Using cluster analysis to identify procrastination and student learning strategies in a flipped classroom
Flipped classrooms are becoming increasingly important in higher education. While their value over traditional practices has been identified, it is possible to implement a flipped classroom in many ways. Therefore, research needs to consider the distinct ways flipped classrooms are structured to identify their relative effectiveness. The usefulness of flipped classrooms is reduced when students’ procrastination in the pre-class phase, resulting in a lack of student engagement with online resources. This paper uses a cluster analysis of log-file data from three cohorts of a flipped classroom module, involving 169 undergraduate business students, to identify their learning strategies. It considers when students first begin to access online material and relates this to the timing of their classes and assessments. Two distinct learning strategies were identified. Prepared students accessed online resources as expected in advance of flipped classes. Assessment-focused students used the available resources after class to prepare for impending assessments. Prepared students performed significantly better than those that were assessment focused. In addition, there was more engagement with video-based material over text-based resources and also more engagement when assessments were weekly and low-stakes rather than terminal and higher-stakes. Concsequently, the way in which flipped classrooms are structured can reduce the level of student procrastination present and improve the effectiveness of this method.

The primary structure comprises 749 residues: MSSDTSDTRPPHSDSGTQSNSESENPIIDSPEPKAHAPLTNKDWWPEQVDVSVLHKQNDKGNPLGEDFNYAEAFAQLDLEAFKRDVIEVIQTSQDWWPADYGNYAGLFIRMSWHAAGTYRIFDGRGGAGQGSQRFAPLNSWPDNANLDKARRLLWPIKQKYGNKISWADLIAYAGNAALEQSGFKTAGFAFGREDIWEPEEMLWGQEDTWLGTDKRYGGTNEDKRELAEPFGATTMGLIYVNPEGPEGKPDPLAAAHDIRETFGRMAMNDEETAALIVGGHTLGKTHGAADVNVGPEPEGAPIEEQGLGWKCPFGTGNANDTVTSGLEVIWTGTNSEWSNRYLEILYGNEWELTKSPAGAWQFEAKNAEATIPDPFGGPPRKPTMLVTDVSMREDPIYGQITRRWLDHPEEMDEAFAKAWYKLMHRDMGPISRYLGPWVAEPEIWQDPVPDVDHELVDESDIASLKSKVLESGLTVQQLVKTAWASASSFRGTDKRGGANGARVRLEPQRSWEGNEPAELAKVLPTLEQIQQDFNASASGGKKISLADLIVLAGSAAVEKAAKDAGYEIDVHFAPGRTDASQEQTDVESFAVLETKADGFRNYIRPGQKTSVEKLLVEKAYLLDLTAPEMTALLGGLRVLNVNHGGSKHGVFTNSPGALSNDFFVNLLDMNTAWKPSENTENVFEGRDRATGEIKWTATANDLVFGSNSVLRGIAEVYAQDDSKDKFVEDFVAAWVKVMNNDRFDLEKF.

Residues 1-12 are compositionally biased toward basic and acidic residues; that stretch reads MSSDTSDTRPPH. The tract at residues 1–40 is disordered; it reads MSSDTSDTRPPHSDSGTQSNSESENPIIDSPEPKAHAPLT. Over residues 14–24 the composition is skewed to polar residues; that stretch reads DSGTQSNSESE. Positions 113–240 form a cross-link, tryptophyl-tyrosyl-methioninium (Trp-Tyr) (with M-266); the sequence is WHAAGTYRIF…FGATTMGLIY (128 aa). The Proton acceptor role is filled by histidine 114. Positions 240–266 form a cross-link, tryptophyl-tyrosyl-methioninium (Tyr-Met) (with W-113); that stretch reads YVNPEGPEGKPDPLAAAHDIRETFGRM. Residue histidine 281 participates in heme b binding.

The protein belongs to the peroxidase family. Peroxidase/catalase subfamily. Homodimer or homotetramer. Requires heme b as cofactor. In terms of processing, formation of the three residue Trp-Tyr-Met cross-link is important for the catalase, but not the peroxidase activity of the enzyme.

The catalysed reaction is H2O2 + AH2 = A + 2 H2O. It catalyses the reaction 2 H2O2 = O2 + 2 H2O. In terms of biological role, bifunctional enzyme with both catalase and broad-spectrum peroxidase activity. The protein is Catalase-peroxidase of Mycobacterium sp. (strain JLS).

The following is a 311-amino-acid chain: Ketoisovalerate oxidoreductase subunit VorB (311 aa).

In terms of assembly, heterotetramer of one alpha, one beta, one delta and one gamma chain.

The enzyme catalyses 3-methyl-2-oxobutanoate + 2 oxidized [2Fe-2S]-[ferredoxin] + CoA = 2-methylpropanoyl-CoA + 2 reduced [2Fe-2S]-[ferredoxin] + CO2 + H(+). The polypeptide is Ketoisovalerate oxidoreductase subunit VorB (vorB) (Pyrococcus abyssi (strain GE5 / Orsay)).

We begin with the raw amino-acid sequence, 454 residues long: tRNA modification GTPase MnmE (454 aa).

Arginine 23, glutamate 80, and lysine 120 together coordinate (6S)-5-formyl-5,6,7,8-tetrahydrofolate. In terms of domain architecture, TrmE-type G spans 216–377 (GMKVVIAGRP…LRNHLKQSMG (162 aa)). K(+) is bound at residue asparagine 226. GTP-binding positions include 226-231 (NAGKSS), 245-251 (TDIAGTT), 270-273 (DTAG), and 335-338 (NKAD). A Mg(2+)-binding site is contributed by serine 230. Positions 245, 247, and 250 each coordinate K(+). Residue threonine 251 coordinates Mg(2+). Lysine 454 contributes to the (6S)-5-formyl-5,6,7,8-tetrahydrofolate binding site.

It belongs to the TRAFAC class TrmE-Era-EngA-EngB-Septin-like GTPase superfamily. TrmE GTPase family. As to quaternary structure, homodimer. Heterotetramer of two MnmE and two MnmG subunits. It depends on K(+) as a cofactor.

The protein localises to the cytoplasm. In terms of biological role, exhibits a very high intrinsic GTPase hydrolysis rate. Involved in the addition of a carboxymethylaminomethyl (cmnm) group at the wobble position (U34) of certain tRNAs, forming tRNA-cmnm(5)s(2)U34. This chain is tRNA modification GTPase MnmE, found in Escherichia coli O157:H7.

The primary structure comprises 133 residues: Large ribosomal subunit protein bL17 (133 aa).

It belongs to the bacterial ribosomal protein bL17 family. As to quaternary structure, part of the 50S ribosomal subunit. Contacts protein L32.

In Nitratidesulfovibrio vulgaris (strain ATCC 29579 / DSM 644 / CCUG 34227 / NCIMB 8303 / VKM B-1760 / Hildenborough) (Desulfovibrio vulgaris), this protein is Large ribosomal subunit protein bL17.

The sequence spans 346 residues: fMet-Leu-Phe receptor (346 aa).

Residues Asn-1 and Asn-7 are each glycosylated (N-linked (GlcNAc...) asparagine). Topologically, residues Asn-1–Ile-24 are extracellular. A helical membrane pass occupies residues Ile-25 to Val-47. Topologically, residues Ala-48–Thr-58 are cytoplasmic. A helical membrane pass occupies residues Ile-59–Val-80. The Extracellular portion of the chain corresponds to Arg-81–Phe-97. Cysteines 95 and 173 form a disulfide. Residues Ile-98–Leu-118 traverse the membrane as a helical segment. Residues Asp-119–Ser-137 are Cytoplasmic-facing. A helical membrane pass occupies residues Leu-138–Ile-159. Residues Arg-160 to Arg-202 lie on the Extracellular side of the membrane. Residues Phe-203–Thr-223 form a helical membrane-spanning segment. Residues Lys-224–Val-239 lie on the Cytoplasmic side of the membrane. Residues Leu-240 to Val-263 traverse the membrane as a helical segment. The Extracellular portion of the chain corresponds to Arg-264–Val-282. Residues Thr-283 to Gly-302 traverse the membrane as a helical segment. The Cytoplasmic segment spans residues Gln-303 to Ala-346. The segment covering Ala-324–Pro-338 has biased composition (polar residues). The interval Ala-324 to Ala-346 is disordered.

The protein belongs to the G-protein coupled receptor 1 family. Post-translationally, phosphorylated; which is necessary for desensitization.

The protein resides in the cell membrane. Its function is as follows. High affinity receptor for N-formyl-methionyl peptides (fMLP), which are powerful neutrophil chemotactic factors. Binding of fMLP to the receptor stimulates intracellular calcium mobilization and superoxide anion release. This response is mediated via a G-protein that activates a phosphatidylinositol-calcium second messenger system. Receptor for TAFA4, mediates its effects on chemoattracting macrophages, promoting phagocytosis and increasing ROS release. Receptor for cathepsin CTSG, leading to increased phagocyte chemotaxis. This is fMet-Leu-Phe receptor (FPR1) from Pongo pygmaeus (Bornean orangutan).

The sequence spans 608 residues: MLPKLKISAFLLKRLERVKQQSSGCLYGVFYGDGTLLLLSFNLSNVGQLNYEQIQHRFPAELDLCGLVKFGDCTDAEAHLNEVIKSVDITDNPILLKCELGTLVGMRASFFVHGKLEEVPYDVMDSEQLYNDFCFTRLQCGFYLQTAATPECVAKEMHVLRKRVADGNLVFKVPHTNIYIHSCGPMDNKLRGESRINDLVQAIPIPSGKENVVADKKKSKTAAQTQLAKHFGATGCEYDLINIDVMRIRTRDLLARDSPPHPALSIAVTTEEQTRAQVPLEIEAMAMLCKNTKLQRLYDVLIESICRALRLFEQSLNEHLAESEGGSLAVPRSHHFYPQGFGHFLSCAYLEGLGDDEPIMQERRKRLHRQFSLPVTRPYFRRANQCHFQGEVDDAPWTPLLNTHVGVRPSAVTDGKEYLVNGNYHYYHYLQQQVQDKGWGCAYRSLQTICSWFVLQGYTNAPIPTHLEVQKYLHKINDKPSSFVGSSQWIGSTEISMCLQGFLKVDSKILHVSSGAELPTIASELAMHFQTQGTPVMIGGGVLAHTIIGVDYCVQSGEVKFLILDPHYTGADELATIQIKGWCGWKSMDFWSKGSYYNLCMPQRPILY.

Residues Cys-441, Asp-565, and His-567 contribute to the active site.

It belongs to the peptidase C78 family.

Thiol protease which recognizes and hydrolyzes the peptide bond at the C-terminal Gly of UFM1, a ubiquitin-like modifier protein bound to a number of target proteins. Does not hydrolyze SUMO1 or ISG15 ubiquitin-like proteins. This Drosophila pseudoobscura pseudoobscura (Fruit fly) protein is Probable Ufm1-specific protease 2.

PublicationThe International Journal of Management Education 22(1), 100936
Sustainable development goals
- (4) Quality Education
Department or School
- Management & Marketing